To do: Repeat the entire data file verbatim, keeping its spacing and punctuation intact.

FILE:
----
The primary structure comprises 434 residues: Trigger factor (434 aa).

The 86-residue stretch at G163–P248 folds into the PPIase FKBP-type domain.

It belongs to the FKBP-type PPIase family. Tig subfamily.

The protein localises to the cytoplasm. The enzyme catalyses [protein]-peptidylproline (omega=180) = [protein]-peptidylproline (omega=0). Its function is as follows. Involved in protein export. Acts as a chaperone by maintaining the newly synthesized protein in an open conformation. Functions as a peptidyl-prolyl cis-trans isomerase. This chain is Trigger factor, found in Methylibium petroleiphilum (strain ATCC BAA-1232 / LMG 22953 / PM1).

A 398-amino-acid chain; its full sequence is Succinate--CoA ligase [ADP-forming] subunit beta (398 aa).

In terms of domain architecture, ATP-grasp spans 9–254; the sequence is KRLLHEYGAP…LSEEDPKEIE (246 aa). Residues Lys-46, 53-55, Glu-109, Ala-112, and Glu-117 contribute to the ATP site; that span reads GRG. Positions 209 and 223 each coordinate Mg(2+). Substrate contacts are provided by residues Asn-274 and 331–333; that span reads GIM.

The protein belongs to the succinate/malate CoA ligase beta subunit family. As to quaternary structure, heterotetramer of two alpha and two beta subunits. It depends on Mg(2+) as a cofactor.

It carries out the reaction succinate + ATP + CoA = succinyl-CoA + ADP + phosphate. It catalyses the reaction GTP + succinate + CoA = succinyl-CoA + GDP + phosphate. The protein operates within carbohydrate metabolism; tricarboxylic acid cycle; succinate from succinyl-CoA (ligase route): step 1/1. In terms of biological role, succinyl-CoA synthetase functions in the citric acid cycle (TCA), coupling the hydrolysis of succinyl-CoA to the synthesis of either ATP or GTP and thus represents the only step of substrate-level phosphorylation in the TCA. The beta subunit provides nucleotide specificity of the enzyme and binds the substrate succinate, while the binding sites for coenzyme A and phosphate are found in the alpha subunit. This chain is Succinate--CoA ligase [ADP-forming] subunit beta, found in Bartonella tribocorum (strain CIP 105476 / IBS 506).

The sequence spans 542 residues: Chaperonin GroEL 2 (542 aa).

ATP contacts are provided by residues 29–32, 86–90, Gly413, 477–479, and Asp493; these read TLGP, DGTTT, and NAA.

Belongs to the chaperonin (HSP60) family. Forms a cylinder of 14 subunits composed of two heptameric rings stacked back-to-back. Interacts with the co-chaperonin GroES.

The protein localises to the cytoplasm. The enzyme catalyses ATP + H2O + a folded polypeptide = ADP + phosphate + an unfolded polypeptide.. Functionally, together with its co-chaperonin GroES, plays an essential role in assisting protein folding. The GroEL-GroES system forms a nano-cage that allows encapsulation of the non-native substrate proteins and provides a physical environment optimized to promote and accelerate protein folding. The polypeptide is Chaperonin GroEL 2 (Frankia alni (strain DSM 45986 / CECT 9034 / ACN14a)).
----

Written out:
The primary structure comprises 434 residues: Trigger factor (434 aa).

The 86-residue stretch at G163–P248 folds into the PPIase FKBP-type domain.

It belongs to the FKBP-type PPIase family. Tig subfamily.

The protein localises to the cytoplasm. The enzyme catalyses [protein]-peptidylproline (omega=180) = [protein]-peptidylproline (omega=0). Its function is as follows. Involved in protein export. Acts as a chaperone by maintaining the newly synthesized protein in an open conformation. Functions as a peptidyl-prolyl cis-trans isomerase. This chain is Trigger factor, found in Methylibium petroleiphilum (strain ATCC BAA-1232 / LMG 22953 / PM1).

A 398-amino-acid chain; its full sequence is Succinate--CoA ligase [ADP-forming] subunit beta (398 aa).

In terms of domain architecture, ATP-grasp spans 9–254; the sequence is KRLLHEYGAP…LSEEDPKEIE (246 aa). Residues Lys-46, 53-55, Glu-109, Ala-112, and Glu-117 contribute to the ATP site; that span reads GRG. Positions 209 and 223 each coordinate Mg(2+). Substrate contacts are provided by residues Asn-274 and 331–333; that span reads GIM.

The protein belongs to the succinate/malate CoA ligase beta subunit family. As to quaternary structure, heterotetramer of two alpha and two beta subunits. It depends on Mg(2+) as a cofactor.

It carries out the reaction succinate + ATP + CoA = succinyl-CoA + ADP + phosphate. It catalyses the reaction GTP + succinate + CoA = succinyl-CoA + GDP + phosphate. The protein operates within carbohydrate metabolism; tricarboxylic acid cycle; succinate from succinyl-CoA (ligase route): step 1/1. In terms of biological role, succinyl-CoA synthetase functions in the citric acid cycle (TCA), coupling the hydrolysis of succinyl-CoA to the synthesis of either ATP or GTP and thus represents the only step of substrate-level phosphorylation in the TCA. The beta subunit provides nucleotide specificity of the enzyme and binds the substrate succinate, while the binding sites for coenzyme A and phosphate are found in the alpha subunit. This chain is Succinate--CoA ligase [ADP-forming] subunit beta, found in Bartonella tribocorum (strain CIP 105476 / IBS 506).

The sequence spans 542 residues: Chaperonin GroEL 2 (542 aa).

ATP contacts are provided by residues 29–32, 86–90, Gly413, 477–479, and Asp493; these read TLGP, DGTTT, and NAA.

Belongs to the chaperonin (HSP60) family. Forms a cylinder of 14 subunits composed of two heptameric rings stacked back-to-back. Interacts with the co-chaperonin GroES.

The protein localises to the cytoplasm. The enzyme catalyses ATP + H2O + a folded polypeptide = ADP + phosphate + an unfolded polypeptide.. Functionally, together with its co-chaperonin GroES, plays an essential role in assisting protein folding. The GroEL-GroES system forms a nano-cage that allows encapsulation of the non-native substrate proteins and provides a physical environment optimized to promote and accelerate protein folding. The polypeptide is Chaperonin GroEL 2 (Frankia alni (strain DSM 45986 / CECT 9034 / ACN14a)).